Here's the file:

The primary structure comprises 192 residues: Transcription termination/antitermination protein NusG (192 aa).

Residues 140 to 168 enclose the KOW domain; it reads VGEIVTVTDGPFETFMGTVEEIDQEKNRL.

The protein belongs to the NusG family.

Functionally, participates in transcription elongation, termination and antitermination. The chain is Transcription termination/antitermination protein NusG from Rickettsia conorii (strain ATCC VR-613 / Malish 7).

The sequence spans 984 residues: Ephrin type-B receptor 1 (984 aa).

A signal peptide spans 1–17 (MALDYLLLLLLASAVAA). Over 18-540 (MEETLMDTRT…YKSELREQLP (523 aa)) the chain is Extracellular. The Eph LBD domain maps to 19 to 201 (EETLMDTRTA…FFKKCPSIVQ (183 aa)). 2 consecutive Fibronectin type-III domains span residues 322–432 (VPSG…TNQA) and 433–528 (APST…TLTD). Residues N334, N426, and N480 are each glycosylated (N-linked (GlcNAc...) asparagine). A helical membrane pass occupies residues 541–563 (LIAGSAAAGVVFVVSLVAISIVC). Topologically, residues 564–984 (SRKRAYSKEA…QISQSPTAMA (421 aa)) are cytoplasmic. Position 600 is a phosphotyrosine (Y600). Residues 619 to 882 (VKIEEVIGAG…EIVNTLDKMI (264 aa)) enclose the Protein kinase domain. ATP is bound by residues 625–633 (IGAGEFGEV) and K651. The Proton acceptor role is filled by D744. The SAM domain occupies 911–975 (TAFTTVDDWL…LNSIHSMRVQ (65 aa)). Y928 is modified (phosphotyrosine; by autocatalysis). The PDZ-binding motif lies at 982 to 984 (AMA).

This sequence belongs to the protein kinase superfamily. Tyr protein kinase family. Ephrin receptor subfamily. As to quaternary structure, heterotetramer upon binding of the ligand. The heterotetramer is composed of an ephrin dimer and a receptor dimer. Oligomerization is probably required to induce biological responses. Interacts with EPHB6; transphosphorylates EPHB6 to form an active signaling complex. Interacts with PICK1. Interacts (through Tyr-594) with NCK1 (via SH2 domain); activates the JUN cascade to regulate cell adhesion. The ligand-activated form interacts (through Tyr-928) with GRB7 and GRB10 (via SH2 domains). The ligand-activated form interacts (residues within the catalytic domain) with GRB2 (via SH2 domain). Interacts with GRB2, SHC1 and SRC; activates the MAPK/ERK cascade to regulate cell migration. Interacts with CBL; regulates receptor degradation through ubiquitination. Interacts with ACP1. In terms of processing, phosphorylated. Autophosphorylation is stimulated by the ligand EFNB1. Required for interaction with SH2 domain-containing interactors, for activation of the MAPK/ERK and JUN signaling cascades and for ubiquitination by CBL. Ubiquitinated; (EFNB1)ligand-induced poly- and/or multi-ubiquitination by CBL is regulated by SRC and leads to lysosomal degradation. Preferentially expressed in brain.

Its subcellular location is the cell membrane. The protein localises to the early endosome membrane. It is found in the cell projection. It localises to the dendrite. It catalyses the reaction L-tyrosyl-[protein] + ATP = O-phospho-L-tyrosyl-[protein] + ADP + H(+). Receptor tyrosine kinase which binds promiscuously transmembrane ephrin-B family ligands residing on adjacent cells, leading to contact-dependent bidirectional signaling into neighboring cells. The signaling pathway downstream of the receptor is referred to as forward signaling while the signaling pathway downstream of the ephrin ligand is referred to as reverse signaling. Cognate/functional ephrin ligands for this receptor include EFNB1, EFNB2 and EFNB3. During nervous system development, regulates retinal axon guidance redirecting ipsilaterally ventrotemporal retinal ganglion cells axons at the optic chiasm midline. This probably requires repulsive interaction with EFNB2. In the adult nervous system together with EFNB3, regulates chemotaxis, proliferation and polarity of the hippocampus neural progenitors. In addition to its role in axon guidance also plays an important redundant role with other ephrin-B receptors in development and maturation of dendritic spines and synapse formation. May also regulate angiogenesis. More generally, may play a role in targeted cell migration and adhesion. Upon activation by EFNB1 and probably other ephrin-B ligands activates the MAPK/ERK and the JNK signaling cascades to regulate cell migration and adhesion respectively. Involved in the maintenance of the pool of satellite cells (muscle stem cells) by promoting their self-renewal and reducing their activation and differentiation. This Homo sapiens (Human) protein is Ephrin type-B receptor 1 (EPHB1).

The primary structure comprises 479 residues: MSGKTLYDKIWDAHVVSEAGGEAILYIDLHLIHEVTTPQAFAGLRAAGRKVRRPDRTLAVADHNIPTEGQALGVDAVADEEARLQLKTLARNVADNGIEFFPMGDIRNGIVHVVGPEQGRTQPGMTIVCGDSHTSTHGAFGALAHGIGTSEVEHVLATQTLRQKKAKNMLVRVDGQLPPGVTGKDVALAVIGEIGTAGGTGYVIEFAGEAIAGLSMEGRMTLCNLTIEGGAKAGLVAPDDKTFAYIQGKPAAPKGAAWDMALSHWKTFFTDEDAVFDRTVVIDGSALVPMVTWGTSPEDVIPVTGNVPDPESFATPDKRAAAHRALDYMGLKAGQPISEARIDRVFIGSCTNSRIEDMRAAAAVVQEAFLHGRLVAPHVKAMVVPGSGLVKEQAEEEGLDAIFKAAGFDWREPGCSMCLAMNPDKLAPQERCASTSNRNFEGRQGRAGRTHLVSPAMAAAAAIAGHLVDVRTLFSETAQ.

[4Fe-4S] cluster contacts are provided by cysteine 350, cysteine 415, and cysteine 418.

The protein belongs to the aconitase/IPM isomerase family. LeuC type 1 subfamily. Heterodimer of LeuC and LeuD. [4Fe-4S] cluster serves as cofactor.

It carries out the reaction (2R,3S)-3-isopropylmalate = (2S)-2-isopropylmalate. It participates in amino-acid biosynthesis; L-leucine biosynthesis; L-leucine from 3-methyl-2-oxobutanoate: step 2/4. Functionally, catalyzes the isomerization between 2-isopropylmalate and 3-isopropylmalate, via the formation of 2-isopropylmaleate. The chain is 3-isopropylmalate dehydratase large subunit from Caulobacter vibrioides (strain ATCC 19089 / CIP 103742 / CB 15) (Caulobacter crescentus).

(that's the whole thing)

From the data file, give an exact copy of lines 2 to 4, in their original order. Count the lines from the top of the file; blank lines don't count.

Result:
Residues 140 to 168 enclose the KOW domain; it reads VGEIVTVTDGPFETFMGTVEEIDQEKNRL.

The protein belongs to the NusG family.

Functionally, participates in transcription elongation, termination and antitermination. The chain is Transcription termination/antitermination protein NusG from Rickettsia conorii (strain ATCC VR-613 / Malish 7).